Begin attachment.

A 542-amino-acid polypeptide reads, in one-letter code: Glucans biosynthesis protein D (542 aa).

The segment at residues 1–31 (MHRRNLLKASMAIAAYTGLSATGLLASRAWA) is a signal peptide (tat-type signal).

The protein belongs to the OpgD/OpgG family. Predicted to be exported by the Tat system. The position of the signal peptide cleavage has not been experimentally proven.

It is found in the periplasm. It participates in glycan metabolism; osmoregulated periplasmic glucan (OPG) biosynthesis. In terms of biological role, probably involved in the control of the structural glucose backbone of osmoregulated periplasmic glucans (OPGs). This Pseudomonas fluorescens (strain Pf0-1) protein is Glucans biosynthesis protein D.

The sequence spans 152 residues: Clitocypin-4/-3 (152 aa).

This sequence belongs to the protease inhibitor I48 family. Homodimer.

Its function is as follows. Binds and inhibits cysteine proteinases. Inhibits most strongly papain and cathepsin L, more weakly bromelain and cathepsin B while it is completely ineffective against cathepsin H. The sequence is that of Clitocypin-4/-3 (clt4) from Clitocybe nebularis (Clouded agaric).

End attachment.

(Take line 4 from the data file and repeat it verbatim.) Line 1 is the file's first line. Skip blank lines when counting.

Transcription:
It is found in the periplasm. It participates in glycan metabolism; osmoregulated periplasmic glucan (OPG) biosynthesis. In terms of biological role, probably involved in the control of the structural glucose backbone of osmoregulated periplasmic glucans (OPGs). This Pseudomonas fluorescens (strain Pf0-1) protein is Glucans biosynthesis protein D.